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Adam Cicchillitti : Canciones : CD



ALBENIZ: Suite Espanola Op47: TURINA: Sonata Op61: DE FALLA: Canciones Populares Espanolas: MORENO TORROBA: Sonatina in A Major: GARCIA LORCA: Canciones Espanolas Antiguas: RODRIGO: Tonadilla for two Guitars

Adam Cicchillitti (with Steve Gowan , guitar on Rodrigo , and Baritone Philippe Courchesne – Leboeuf, on De Falla and Garcia Lorca )

Analekta : AN 2 8781


Canadian guitarist Cicchillitti begins with perhaps one of the most famous pieces never actually written for the guitar, but nevertheless sounds like it was, Asturias, first movement from Isaac Albeniz Suite Espanola Op47, which is to my mind, a very dangerous move, because it IS so well known. NO worries though as he does a fine job of it, although he does interpret certain parts different from other recordings I have heard. Then we find Sevilla, another fine performance and yet another extremely popular arrangement for guitar of what we sometimes find hard to believe was written for piano. Then there follows Granada, which again has some small differences as does the final movement Cataluna.

Joaquin Turina wrote a small amount of pieces for guitar, on the suggestion of Segovia, the largest of which was his Sonata Op61, set in three movements .He was another composer who was not a player, but whom Segovia encouraged to compose, for the guitar, and whose music was edited by Segovia to make it completely playable. At one time this was a very commonly played piece, but of late has not been performed as much , which is a shame because , as this performance shows, it is a wonderful piece of Spanish writing, and it sounds so well on the guitar, and Cicchillitti really takes the final movement Allegro Vivo at an exciting pace.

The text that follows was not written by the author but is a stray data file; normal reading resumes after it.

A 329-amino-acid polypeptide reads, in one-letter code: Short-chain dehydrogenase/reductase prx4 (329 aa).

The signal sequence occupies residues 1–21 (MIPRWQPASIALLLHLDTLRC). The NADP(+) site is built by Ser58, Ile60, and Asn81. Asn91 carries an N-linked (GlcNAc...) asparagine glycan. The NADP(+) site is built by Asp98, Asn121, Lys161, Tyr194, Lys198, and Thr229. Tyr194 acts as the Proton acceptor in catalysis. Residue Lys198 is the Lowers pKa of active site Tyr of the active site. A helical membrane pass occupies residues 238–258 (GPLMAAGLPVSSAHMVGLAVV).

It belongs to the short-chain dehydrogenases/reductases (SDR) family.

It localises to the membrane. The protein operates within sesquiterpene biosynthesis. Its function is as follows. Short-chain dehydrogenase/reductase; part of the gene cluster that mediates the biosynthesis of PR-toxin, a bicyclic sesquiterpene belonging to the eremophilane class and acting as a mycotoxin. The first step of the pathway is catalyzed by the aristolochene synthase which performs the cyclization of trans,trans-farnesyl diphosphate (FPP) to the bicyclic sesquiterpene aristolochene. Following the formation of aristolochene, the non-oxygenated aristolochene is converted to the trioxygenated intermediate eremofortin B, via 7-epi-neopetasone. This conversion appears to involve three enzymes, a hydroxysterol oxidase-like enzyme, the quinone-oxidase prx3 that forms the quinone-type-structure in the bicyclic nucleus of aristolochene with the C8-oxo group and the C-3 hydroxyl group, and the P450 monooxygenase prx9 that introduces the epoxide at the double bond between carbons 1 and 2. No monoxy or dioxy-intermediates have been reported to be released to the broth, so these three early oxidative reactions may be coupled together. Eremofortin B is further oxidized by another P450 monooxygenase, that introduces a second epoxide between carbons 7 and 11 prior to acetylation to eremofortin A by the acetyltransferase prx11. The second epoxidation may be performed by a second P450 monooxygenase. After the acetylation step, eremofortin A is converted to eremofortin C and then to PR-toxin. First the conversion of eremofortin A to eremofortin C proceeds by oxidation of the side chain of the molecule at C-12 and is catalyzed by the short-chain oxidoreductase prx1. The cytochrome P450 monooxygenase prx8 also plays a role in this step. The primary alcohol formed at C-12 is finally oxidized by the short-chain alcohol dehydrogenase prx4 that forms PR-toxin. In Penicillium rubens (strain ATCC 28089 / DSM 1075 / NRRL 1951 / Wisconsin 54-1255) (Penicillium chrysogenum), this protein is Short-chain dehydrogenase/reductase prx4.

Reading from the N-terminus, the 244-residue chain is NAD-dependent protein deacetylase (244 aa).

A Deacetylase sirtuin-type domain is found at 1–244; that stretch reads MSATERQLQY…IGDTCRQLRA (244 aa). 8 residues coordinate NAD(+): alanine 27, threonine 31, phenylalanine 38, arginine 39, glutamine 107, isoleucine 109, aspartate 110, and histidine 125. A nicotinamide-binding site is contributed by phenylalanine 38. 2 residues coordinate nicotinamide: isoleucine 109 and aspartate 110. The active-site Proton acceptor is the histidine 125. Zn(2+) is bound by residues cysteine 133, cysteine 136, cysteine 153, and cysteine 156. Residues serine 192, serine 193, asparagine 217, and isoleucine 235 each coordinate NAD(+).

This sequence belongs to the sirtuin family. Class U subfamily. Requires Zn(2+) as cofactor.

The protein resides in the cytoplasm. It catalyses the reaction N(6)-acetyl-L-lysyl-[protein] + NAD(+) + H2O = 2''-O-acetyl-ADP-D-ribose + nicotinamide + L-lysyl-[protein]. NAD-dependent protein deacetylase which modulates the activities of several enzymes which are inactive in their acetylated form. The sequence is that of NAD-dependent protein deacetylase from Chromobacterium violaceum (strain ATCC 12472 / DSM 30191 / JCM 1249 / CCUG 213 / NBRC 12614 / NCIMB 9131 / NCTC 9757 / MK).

For three of the six Canciones Populares Espanolas, Baritone Phillippe Courchesne – Leboeuf steps up to perform with Cicchillitti, and they pick , No1 El Pano Moruno, No5 Nana, and No6 Cancion, all quite short and very pleasantly done.

Next is Federico Moreno – Torroba, another non - player composer, who Segovia encouraged to write for the guitar and his very famous Sonatina in three movements, firstly Allegretto, then Andante, and finally Allegro. These are extremely well – known pieces that just about every student guitarist has attempted at one time or another, but it takes a professional player to do them full justice, and our performer really captures the emotive quality of this wonderful composer’s style.

Federico Garcia Lorca, the famous writer, also composed these three Canciones Espanolas Antiguas, and again our baritone provides a beautiful performance, ably accompanied by Cicchillitti, and again they are very short, only amounting to less than 6 minutes in total.

The final track has Steve Gowan on 2nd guitar, in Joaquin Rodrigo’s spectacular Tonadilla for two guitars, a work I first heard on a recording by the Abreu Brothers, and one which is still difficult to beat technically speaking. Full of the Rodrigo characteristic of deliberately ‘wrong’ notes its three movements build up to a real climax, and having once owned the score I can definitely state that the music is hugely difficult to play, but also that our players on this recording do a fine job of it , and certainly one of the best I have come across.

So all in all, this is a lovely recording, full of very different pieces and very enjoyable from start to finish.


Chris Dumigan





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